Shaddup Already!


Open MRI, Schmopen MRI

Okay, so I had my MRI appointment this afternoon. As I have previously discussed, I trust nothing medical. So I was already nervous. While I was trying to find the place I made my classic wrong turn. I have to do this each time I'm traveling somewhere new. It's inscribed on my driver's license.

So I turned around in the apartment complex parking lot that I found myself in and prepared to cross the street at the light. I was just hoping I would be able to find the place. At that moment, I saw the sign, as big as day, "Open MRI." Eureka! I found it.

So I got in and filled out the paper work. I had a question about the screws in my ankles because they ask all sorts of "what kind of metal do you have in your body" questions. Then I had to sign a waiver saying that I understood the risks of going in an MRI with metal. Huh? I didn't understand the risks, so I asked. I figured it wasn't a big deal, but I wasn't signing until I asked.

They said that ankle screws are fine. Whew! So I was taken back to the changing room. I knew I would have to remove everything that was metal, so I was prepared for that. I have no pants without zippers, so I was toying with the idea of changing into my pajamas, but decided against it.

So this nice lady got me two gowns so I could have maximum coverage. She told me to remove my bra (little did she know what she was asking for), but I could leave my own shirt on. Then I had to take off my pants. So I wander out of the room with ugly gray socks (what was I thinking this morning?), no pants to cover my unshaven legs, my bright pink shirt and two hospital gowns. Yeah, I was hot.

By this time I had seen this allegedly open MRI and I was quite nervous. I don't know what I expected, but I at least expected to not feel claustrophobic just looking at it. The magnetic part of it is huge! I know it doesn't compare to the regular MRI, but I really think a large part of the open MRI is the thought that you aren't in a tube. You know, mind over matter and all that nonsense.

Anyway, I dealt with the stress by using my old, stand-by coping mechanism--sarcastic and dry humor.

Tech: So the only metal you have in your body is the screws in your ankles?

Me: As far as I know. I mean, who knows what the aliens left behind.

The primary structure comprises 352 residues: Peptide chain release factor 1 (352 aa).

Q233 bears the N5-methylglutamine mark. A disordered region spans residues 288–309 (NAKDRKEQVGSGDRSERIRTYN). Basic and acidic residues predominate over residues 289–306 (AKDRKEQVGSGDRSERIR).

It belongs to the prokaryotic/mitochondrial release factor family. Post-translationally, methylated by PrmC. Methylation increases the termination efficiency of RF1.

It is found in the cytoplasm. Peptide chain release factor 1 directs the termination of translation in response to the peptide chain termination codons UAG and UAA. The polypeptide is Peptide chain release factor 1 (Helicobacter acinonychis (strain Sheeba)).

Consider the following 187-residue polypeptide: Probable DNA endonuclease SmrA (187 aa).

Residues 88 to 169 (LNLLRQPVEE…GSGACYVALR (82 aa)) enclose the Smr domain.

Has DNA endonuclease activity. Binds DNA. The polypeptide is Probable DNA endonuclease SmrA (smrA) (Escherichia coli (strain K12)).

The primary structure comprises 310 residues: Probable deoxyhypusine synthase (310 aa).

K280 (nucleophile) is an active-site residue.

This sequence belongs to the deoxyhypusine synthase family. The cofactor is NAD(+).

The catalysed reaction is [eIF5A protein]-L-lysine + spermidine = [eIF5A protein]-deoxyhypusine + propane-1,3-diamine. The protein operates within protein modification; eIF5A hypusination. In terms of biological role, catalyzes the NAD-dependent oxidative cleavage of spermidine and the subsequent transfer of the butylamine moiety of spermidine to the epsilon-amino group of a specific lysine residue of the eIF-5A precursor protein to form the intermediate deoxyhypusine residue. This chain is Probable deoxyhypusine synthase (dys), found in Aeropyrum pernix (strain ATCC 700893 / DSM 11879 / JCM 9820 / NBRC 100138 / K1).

So then he got me lying down (without any pants on) and without even buying me a drink first! God I'm a floozy. Then he put this cage thing over my midsection.

Me: Yeah, that really helps the feeling of claustrophobia.

Tech: It really gives you the sense of running free in a field.

That was the point at which I decided this guy could handle my humor. Not that it would have stopped me if he couldn't.

At any rate, I'm lying there, now trapped into this thingamabob (that is the technical term) and he starts telling me about all the noises I'm going to hear. Then he says that the thingamabob might slide back and forth a few inches either way and I shouldn't be alarmed. He assures me that I will be able to see out of this thing, once I'm fully in. Then he finished his instructions.

Tech: Don't move, especially when you hear the noises. You can breathe normally throughout the entire test.

Me: Um, no I don't think I can. How long will this take?

Tech: About 22-25 minutes.

Me: Oh God.

The thingamabob started sliding in the machine very slooooowwwwwlllly. Meanwhile my nose is about an inch away from the inside of the machine. Argh! Claustrophobia strikes again.

I closed my eyes and kept telling myself that I didn't want to have to go through this again. I was there, I needed to get it over with. And breathe, dammit, breathe!

The sounds ranged from erratic rhythms to blast from a machine gun. I was keeping my eyes closed most of the time, amusing myself with my thoughts. I kept going back to the Mythbusters episode where they disproved the myth that MRIs will cause you to bleed from your tattoos. Then I would think about the waiver that mentioned if you have permanent eyeliner you might experience some "discomfort." I don't have permanent eyeliner, but I do have two tattoos. Then the machine gun fire would start up again and I'd think "that's it, you got me, I'm fading fast."

I also kept feeling all sorts of weird things. It was almost like something was poking at me. I wonder if that's what it's like to be in those haunted houses with extremely strong magnetic fields.

Okay, I'm getting tired of dwelling on this whole thing, so I'm going to finish my story. As I was leaving, they asked me to fill out a survey. I suggested that they get posters for the wall. You know, something like a gynecologist has on her ceiling, a ragged looking cat hanging in a tree saying, "Hang in there!" I think that would just be peachy.

Then they put a box on the counter and said they had a gift for me. Wow! I was excited. They gave me a notepad with a pen and a calculator.

Admit it, you're jealous.

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